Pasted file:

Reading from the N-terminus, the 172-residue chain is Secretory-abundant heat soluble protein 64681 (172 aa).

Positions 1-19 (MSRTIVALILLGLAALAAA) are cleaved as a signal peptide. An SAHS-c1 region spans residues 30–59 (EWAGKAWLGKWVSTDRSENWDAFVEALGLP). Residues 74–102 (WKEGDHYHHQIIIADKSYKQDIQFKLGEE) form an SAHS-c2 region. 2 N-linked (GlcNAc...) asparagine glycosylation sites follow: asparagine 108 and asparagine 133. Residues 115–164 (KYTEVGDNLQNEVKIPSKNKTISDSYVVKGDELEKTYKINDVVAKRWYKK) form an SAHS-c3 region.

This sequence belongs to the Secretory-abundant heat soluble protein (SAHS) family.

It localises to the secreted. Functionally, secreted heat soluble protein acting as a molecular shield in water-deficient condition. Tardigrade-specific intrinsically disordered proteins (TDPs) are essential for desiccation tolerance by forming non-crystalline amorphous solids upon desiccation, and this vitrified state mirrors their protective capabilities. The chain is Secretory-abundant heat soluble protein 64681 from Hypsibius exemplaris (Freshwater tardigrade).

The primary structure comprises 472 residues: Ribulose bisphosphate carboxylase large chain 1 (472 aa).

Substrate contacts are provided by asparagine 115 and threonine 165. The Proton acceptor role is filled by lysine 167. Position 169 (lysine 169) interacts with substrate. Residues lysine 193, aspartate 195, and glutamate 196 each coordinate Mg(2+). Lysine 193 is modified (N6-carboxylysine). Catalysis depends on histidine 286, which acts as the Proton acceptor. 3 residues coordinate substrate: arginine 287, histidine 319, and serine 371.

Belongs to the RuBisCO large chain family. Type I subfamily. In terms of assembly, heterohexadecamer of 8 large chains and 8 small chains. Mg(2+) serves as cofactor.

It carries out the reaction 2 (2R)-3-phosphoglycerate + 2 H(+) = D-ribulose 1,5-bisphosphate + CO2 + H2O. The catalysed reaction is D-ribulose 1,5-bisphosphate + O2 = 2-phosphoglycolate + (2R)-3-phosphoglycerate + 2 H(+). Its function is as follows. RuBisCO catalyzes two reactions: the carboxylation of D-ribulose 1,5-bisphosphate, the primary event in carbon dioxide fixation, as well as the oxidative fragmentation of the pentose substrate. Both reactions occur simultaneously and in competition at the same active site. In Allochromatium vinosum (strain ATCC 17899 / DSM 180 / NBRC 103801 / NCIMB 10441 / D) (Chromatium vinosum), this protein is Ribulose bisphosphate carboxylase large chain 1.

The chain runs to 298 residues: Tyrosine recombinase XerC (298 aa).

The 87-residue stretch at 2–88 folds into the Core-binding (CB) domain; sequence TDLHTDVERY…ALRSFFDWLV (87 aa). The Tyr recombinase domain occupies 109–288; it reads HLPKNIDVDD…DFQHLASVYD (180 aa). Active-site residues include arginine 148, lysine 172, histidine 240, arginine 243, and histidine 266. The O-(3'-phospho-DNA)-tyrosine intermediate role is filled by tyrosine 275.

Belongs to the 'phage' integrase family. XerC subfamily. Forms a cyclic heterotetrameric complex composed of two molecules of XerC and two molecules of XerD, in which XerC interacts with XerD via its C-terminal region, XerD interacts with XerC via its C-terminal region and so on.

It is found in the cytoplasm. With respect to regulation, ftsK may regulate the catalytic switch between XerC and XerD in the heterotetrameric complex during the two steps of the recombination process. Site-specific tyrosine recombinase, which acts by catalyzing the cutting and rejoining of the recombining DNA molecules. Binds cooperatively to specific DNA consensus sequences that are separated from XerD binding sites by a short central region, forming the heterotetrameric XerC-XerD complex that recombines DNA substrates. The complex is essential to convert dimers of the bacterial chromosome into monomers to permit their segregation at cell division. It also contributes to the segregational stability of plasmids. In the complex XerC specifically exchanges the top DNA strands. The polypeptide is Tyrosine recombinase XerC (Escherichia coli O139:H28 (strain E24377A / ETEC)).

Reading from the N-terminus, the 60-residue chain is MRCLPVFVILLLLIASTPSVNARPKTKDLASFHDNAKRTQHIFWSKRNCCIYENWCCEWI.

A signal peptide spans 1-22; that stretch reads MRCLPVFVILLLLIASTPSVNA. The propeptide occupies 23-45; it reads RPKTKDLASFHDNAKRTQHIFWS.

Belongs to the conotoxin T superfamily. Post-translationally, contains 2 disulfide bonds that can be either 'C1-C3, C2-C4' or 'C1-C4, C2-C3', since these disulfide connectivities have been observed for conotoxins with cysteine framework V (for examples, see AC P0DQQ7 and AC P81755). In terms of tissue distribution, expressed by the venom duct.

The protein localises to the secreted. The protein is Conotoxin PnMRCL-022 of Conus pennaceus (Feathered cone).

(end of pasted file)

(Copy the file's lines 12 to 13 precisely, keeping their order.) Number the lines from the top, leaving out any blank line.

It is found in the cytoplasm. With respect to regulation, ftsK may regulate the catalytic switch between XerC and XerD in the heterotetrameric complex during the two steps of the recombination process. Site-specific tyrosine recombinase, which acts by catalyzing the cutting and rejoining of the recombining DNA molecules. Binds cooperatively to specific DNA consensus sequences that are separated from XerD binding sites by a short central region, forming the heterotetrameric XerC-XerD complex that recombines DNA substrates. The complex is essential to convert dimers of the bacterial chromosome into monomers to permit their segregation at cell division. It also contributes to the segregational stability of plasmids. In the complex XerC specifically exchanges the top DNA strands. The polypeptide is Tyrosine recombinase XerC (Escherichia coli O139:H28 (strain E24377A / ETEC)).

Reading from the N-terminus, the 60-residue chain is MRCLPVFVILLLLIASTPSVNARPKTKDLASFHDNAKRTQHIFWSKRNCCIYENWCCEWI.